Thursday, 30 April 2015

Crowded 'round: an alternative London marathon

I was lucky enough to run the London Marathon last Sunday. It was an incredible day, with crowds lining most of the route, and it felt like a 26.2 mile party. Over the years, it has become increasingly difficult to gain an entry to the event so I recently tried an alternative way of running a marathon around the nation's capital. There was no ballot to get in but, as it turned out, the crowds were just as big.

I counted my urban jogging adventure as
an emergency and evacuated the station
as quickly as my legs could manage.
The London Underround in an 'anytime' challenge, dreamt up by performance coach, Rory Coleman. Taking in 42 underground stations in Zone 1, the route covers more than 20 miles overland but don't expect to stay outside in the open: the real challenge is that you have to touch the yellow line on the platform in each of the stations, and exit using the stairs or escalator.

I thought 9.30 on a Tuesday morning would offer the perfect window to set out from King's Cross: just late enough to miss the morning rush, just early enough to be back before the evening one. By the time I reached the third station and encountered another hoard of people piling down the escalator, I started to wonder whether I'd be the life and soul of the commuter party at both ends of the day, and struggling to beat the last tube home.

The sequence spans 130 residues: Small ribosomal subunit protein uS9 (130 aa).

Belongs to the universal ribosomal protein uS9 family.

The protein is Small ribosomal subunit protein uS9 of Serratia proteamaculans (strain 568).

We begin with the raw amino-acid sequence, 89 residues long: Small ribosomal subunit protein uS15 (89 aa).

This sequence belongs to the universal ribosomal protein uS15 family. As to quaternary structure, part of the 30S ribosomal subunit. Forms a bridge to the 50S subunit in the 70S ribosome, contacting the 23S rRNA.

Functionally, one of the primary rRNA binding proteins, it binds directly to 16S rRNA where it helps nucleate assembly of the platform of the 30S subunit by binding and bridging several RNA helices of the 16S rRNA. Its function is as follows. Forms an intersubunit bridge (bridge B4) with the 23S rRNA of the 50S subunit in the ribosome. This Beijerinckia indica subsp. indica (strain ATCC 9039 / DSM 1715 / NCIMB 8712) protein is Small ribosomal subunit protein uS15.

Rush hour was starting again by the time I reached some of the later stations in the City that afternoon and, as I weaved my way around the maze of Bank station and the people who filled it, I marvelled at the current record for the route. Standing at four hours 36 minutes, it's only half an hour slower than my marathon PB at Berlin: a flat and fast course, where world records are often broken. A man did a wee on my leg in the start pen of that race and, however long I took to complete the Underround, I figured that if I made it out of the crowds without that happening, it would be a performance I could be proud of.

The crowds weren't the only thing slowing me down: I don't live in London and my sense of direction isn't the most reliable. I received the route from Rory the day before and printed out my booklet of maps to help me find the stations but, running the route by myself, the navigating took me more time than I expected. I was very grateful for a friend's company for 2 miles in the West End, not only for his witty repartee, but his local knowledge too: entry to Covent Garden tube station was closed and only accessible by train but he had a plan ready that involved a quick sprint to Leicester Square and short tube journey back. Enjoying a 20 second sit down between stations, I proudly declared that, at 260 metres, this was the shortest tube journey in London. Phil looked at me sympathetically. If it weren’t for the fact we were underground, I suspect he would have abandoned me there.

The only major navigational hiccough happened after Sloane Square, where I ran for 15 minutes in completely the wrong direction. A local newsagent shook his head when I asked him for directions back to Victoria, and he suggested I get on a bus; instead, I bought a bottle of water from him and carried on running. The route itself was spectacular, taking in some beautiful parts of London; with my GPS showing nearly 26 miles, it looked like I'd also seen some bits of London I wasn't supposed to.

If you want to try the Underround, you can find out more on Rory's website. I've also written about it over at the Guardian Running Blog and recorded a podcast for Lazy Girl Running.

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